The state of Florida will have another grudge match as several of the top N Miami amateur players will invade Tampa Bay for weekend of great action – in less than 11 days from now – June 10-11. The event is being organized by Belota.
It’s hard to believe, but the same event was held 46 weeks ago on July 30-August 1st.
All players are welcome to sign up to play on Saturday, June10th. The event starts at 10am. If you would like to sign up, contact me via text or email and the names will be turned over to Belota for the scheduling. Sunday’s event will be invitational only to play, with the top players from both area’s competing against each other.
There will no admission fees, prizes, trophies, or food served (sorry pizza lovers!). Just good old fashioned jai-alai.
Among the players confirmed from the N Miamai cancha include Luis Angulo Peter Henry Jose San Juan Rubio and Jesus.
Sunday’s action will also start at 10am. The time frame of the tournament will depend on the number of players that sign up. We anticipate that number to be in the mid-20s to low 30s and players can expect to play in 4-5 games each on Saturday.
When signing up, please confirm if you want front or backcourt, or doesn’t’ matter, but there are no guarantees.
There will be a museum party again that night with live blackjack, beer, booze, and food. The event will start at 6:30pm. Last year’s party had some delicious homemade lasagna. that went down the gobbler very well. Please RSVP for the party (attendance at Puryear Park that day not required).
The JLaca Museum had three special visitors yesterday from the jai-alai world. Ricky Solaun, best known as the player manager of Tampa Jai alai and Miami Jai-alai and a former longtime professional plyer, made his debut to the Museum along with his son Ricardo, Jr. who played in Ft.. Pierce and the Philippines. Joining them was Pelota Press senior bogger Marty Fleischman.
The near two-hour visit did not disappoint.. They were blown away with what they saw and so gad they came. Solaun Sr. will be heading back home to Durango Spain in another week.
Ricky debuted at the Fronton Canarias in the Canary Islands at the age of 18 in 1968 and got his first U.S. contract in 1970 to play in Tampa. He got married to a Tampa girl Marian Fernandez and was ab le to stay in America. He also played in Harford when it first opened, as Marty Fleischman was the announcer of Game 1 on its grand opening night. Our buddy Four Decade Pro Randy, throw out the ser serve ever.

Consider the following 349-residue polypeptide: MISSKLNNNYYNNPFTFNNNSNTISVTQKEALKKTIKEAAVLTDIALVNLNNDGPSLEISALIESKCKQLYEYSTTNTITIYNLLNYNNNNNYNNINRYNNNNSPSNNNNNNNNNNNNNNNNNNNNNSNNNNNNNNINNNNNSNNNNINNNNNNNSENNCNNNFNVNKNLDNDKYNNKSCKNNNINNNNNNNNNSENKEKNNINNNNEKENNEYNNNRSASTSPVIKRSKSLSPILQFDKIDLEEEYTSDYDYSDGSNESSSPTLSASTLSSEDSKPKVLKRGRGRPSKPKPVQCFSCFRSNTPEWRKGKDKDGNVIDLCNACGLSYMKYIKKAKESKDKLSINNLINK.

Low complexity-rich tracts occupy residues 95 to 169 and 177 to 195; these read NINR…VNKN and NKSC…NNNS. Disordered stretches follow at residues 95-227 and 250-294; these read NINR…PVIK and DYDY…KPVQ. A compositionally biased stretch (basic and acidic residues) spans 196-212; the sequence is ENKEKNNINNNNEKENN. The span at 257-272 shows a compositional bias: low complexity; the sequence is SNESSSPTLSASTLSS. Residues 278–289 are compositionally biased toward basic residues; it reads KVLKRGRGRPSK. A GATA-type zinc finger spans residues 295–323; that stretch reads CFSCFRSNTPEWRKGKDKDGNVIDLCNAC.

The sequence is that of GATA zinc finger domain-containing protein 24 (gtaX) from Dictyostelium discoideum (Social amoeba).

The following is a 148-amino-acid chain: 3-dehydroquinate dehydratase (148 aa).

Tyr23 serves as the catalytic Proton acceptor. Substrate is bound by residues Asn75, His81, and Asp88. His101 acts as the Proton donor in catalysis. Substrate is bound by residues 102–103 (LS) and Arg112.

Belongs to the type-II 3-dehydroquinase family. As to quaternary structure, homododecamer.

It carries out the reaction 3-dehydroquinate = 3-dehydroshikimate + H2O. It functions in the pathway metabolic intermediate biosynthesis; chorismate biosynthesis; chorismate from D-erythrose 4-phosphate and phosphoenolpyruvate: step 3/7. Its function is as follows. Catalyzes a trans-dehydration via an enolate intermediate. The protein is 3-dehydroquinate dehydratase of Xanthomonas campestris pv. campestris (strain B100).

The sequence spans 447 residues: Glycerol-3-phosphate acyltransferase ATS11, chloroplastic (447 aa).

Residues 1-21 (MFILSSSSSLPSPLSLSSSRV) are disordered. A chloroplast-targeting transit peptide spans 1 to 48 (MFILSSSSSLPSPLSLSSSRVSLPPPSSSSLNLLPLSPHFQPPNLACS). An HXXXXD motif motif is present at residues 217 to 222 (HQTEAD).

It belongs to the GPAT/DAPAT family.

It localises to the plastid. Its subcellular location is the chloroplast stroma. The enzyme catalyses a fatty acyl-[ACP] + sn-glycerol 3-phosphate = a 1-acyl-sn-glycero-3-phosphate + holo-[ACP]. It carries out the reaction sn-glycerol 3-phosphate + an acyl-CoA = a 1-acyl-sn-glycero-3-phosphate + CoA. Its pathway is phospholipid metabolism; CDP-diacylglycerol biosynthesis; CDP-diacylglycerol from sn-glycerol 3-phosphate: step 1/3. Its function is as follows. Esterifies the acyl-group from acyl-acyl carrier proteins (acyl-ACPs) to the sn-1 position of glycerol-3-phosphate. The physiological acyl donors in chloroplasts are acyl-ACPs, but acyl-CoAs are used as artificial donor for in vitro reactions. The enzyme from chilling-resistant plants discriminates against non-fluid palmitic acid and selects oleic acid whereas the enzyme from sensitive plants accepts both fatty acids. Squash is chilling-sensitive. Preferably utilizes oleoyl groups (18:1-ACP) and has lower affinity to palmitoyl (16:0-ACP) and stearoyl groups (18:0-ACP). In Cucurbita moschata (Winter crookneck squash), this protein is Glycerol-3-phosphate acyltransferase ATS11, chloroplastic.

His son played under the name of Solaun II and had a great time in the museum, often playing the Jai-alai pinball machine!
It was great to see them, and discussions were under way for another jai-alai reunion party like we had about 6 years ago with an attempt to the likes of Bolivar to visit.
Dania Jai-alai will be officially extending their season to 3 months for the upcoming season that will start Friday December 1st. Last “season”, the once thought closed fronton opened for a two-month season, running a tournament from the beginning of December till the end of January.
This season will run till Leap Day, February 29, 2024. Player manager Benny Bueno is working on the player roster and format, but it is looking more like a double illumination format.
More details are expected by the end of the month.
February is beginning of the heavy part of the tourist season, especially in the Dania/Ft. Lauderdale area with the cruise ships and all. Our advice is to book plans early if you intend on heading down there for a visit. The hotel rooms are not cheap anymore, including the Motel 6 down the road!